Quite distinct is the Common Court or Court of Record. This is concerned mainly with civil pleas, important in a merchant community for recovery of debts and detained goods, and dealing also with pleas of land and trespass. Deeds are frequently enrolled in its proceedings as of record; see WIN/51 f184v, 185r for two cases where the deeds concerned are stated to be enrolled subsequently in the same volume. In the earliest volume (WIN/51), some of its sessions are called Piepowder Courts (curia pulverizata) or Courts for Strangers (curia de estraneis), being summary sessions for dealing with the suits of those outside the liberty and cases pleaded by attorney. Occasionally jurats and freemen were elected at this court for the sake of convenience.
The immunity of the Cinque Ports from attendance at the county courts, granted in the late 12th century, led naturally to the growth of their own Quarter Sessions jurisdiction, when this developed in the 14th and 15th century to replace the older forms of local criminal court, the manor, hundred and leet. 'Sessions of the peace' were no doubt held throughout the 15th and 16th century though no notice of them is taken in the court books before 1631 (WIN/59, f13 is headed 'Hundredum ac sessio pacis'). To such entries are appended, besides the recurrent lists of the Grand Jury, notes that 'their presentments appear upon the file of this year' (WIN/59 f13) or 'the parties presented by the grand jury, some were discharged, the others were fined as appears by the said presentments' (WIN/59 f82v). These show that the main record of this court was a series of sessions rolls or files, only fragments of which survive (see Presentments of the grand jury (WIN/198-215), writs of capias (WIN/216-229), an indictment (WIN/230) and some classes of documents registered or deposited.
Some of the court books are also missing, including the earliest, covering 1430-1526, which was in the town chest in about 1770 (see WIN/62). It is fortunate that other volumes in this series were discovered while sorting the contents of a solicitor's attic shortly before this catalogue went to press. It is to be hoped that further items will yet come to light. For three Tudor inventories of the Town's records see WIN/53 f255v, 259, 267v - 268.
It was no doubt the earliest court book, or the custumal, then in the town's possession, which is referred to in a hundred court resolution of 21 December 1527 (WIN/51 f32) in which 'the ancient Custom of this town of antiquity used' is invoked, 'whereupon the ancient records were searched and found and by the said hundred thoroughly confirmed'. It is the primary function of archives, to preserve evidence for the daily affairs of men, that has saved so much of the written past for a secondary task, the informing of historical enquiry. To this the records of Winchelsea which survive are now dedicated.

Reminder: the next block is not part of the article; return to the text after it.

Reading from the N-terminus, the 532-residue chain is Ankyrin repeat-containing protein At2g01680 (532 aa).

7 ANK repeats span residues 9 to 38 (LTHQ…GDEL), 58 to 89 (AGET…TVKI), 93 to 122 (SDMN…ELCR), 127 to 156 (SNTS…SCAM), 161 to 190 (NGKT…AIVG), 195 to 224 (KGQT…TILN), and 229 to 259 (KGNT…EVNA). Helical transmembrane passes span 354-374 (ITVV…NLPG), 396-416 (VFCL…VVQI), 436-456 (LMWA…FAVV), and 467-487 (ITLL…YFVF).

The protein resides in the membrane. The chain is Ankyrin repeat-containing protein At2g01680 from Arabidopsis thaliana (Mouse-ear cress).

The spelling of personal surnames names is given as in the original, but Christian names are given in modern form. Place-names have been modernised, when identifiable, with the exception of forms before 1300.
|Date:||13th century -2000|
|Held by:||East Sussex Record Office, not available at The National Archives|
Table of contents
Membership of the Cinque Ports
WIN/1-4 Barons of the Cinque Ports, 1761-1821
WIN/5-24 Letters of summons to courts of Brotherhood and Guestling, 1710-1922
WIN/25-34 Draft and copy minutes of Brotherhoods and Guestlings, 166-1657, 1812
WIN/35-40 Lord Wardens' general proclamations, 1823-1826
WIN/41-50 Circular letters, petitions and correspondence, 1813-1914
Courts of Hundred, Assembly, Record and sessions of the peace
WIN/51-61 Court books, 1527-1886
WIN/62-64 Extracts from court books, 13th C - c1770
WIN/65-91 Copies of minutes of the court of assembly, 1771-1820
WIN/92-134 Copies of minutes of the court of hundred, 1765-1821
WIN/135-159 Warnings to attend court, 1769-1914
WIN/160-197 Writs of venire, 1775-1820
WIN/198-215 Grand Jury presentments, 1682-1821
WIN/216-221 Writs of capias and warrants to appear, 1769-1824
WIN/222-229 Sale of liquor without licence
WIN/230 Indictment, 1823
WIN/231-238 Informations and examinations, 1740-1851
WIN/239-257 Recognizances, 1785-1823
WIN/258-293 Papers concerning individual trials, 1785-1862
WIN/294-352 Licences and recognizances of alehouse-keepers, 1775-1822